Curcumin is found in turmeric which is a spice used in curry and that Ayurvedic medicine has long used for pain relief with its anti-inflammatory properties. According to Peter Abaci, MD, medical director of the Bay Area Pain and Wellness Center in Los Gatos, CA, turmeric has been found to improve the function of nerve cells and protect against joint inflammation and break down. James N. Dillard, MD, author of The Chronic Pain Solution, adds that when using turmeric in cooking to pair it with black pepper as the piperine in it helps release the curcumin from the turmeric. A study at Baylor University reports turmeric has been found to help with the pain of arthritis, psoriasis, and inflammatory bowel disease. Other studies have found it able to reduce inflammation that can lead to tumors. If you just aren't a fan of the taste of turmeric, you can still get this relief in supplementation form. This algae turmeric supplement also gives you the antioxidants from wheatgrass juice, noni, and green tea, the immune boosting power of cordyceps mushrooms and the high amino acid content of bee pollen.

This flavonoid gives support in fighting free radicals and has been found effective in pain relief and inflammation. Onions, garlic, and shallots are the best food sources and according to Cornell University, shallots, and yellow and red onions have more of this pain fighting agent than white onions or sweet onions. Studies with garlic have found it to be very similar to ibuprofen in interfering with inflammatory pathways and onions and garlic both have shown the ability to reduce pain and inflammation in osteoarthritis and rheumatoid arthritis and outbreaks of psoriasis.

Other Herbs and Spices
Ginger not only can help a nauseous stomach and help with intestinal problems, but has also been found to be an effective anti-inflammatory for relief from aching muscles, migraines, pain of arthritis, and fighting off oxidative stress with its gingerols and shogaols. The University of Miami reported a reduction in chronic knee pain for those taking ginger extract. Capsaicin found in hot peppers has been found to stimulate nerve endings and reduce a chemical that sends pain signals. You can get capsaicin by eating hot peppers, using cayenne for seasoning, or from applying them topically with creams that contain capsaicin. Menthol found in the herb peppermint has been found helpful with headaches and muscle spasms. You can use the oil from the herb, use it to make tea, or use as aromatherapy by breathing in the scent. Wintergreen is another mint that has been found effective with inflammation and pain as it contains methyl salicylate that blocks pain causing enzymes. Other useful herbs and spices include sage which has been found to have anti-inflammatory properties that can decrease swelling, cinnamon with anti-inflammatory and antibacterial properties, and cloves that contain eugenol giving it anti-inflammatory abilities and antioxidant properties.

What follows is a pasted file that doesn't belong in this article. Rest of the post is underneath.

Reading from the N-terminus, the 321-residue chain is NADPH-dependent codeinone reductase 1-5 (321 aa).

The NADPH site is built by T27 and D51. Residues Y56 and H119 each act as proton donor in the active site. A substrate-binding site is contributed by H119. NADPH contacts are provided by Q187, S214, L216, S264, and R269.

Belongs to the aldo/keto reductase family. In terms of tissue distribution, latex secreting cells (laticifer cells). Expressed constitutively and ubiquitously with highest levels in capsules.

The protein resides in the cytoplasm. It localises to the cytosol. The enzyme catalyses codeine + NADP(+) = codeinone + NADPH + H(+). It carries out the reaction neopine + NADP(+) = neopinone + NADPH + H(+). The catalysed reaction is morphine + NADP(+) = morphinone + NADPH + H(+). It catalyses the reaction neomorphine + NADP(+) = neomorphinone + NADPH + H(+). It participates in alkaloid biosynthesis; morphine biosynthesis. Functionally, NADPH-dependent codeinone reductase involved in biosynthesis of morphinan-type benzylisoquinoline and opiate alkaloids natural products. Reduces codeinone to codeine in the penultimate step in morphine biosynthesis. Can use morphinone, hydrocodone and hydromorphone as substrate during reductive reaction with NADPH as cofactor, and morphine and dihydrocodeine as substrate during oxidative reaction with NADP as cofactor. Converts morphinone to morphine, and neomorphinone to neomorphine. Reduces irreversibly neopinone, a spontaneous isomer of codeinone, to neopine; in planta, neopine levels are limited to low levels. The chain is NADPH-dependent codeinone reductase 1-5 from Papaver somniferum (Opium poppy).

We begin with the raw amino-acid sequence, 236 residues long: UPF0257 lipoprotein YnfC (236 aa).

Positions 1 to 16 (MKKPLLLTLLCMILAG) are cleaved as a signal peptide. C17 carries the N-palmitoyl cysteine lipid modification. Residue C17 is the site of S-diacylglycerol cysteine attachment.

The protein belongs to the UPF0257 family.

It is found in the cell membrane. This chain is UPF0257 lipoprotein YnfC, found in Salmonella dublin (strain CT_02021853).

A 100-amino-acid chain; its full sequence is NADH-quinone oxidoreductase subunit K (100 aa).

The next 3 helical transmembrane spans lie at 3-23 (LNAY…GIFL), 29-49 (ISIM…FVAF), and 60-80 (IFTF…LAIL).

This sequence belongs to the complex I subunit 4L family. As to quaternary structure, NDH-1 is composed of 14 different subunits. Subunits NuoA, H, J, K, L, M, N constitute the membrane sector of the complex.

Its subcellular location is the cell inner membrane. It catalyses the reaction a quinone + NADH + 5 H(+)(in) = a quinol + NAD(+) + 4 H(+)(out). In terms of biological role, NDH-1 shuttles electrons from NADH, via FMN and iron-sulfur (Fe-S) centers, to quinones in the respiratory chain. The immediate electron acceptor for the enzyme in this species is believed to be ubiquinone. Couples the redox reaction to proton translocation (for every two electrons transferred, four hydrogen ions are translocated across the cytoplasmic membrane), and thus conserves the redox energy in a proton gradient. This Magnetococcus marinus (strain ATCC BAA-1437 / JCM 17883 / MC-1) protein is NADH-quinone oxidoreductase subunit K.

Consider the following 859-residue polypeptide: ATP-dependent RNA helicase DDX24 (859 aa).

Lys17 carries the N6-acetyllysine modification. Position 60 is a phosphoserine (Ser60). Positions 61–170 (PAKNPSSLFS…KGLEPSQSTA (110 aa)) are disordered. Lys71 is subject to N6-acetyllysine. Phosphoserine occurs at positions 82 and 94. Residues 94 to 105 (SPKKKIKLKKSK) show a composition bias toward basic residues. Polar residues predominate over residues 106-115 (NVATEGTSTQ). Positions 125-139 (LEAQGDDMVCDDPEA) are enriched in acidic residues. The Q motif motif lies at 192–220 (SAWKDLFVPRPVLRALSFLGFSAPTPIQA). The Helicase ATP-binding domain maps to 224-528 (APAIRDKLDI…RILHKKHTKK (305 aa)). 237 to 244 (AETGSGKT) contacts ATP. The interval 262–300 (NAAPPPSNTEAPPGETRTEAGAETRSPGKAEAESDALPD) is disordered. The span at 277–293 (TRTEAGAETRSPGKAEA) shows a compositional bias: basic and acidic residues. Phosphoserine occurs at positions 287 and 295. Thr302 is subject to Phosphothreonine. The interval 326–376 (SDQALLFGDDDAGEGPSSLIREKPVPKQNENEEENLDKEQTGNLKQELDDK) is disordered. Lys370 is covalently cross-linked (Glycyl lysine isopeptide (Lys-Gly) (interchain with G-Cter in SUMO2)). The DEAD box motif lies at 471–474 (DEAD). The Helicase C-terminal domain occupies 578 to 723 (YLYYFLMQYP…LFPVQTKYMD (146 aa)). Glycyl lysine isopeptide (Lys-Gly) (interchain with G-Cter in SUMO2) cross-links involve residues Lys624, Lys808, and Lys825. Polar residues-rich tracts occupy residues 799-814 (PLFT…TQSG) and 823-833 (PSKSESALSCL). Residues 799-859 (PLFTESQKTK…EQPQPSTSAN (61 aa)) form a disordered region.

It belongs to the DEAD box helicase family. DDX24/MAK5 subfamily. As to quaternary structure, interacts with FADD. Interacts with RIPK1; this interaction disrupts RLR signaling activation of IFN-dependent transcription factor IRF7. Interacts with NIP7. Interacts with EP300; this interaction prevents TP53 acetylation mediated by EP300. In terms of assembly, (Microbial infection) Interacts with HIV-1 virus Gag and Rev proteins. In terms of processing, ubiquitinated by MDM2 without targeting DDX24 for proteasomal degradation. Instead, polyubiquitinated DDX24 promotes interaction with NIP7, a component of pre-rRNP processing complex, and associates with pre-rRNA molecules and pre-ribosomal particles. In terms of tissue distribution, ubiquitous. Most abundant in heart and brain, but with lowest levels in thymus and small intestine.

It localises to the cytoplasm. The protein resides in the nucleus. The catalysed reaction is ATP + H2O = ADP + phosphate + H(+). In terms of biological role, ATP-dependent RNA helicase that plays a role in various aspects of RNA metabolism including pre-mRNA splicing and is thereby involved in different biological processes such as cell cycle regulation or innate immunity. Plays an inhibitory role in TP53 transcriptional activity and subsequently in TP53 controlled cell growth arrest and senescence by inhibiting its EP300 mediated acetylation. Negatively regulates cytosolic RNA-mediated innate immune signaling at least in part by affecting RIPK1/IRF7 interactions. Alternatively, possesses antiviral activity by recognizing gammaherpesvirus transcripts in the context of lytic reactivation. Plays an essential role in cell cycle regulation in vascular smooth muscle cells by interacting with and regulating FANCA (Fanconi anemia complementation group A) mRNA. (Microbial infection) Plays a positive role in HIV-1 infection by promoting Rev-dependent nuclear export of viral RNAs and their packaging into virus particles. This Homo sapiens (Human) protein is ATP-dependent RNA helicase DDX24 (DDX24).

No one likes to deal with pain and pain medications often have side effects that we don't want. If you are dealing with chronic pain, try adding some of these natural solutions through dietary changes and see how they affect your pain. Of course, if you are on medications, make sure to consult your healthcare provider as some foods don't mix safely with certain medications. There have been many reportings of those able to get off of pain meds or at least reduce the amount of pain meds they have to take just with an anti-inflammatory diet to help control their aches and pains. Check it out and see if this is a solution for you.

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Bruno, PhD, Jeffrey, Eat Light and Feel Bright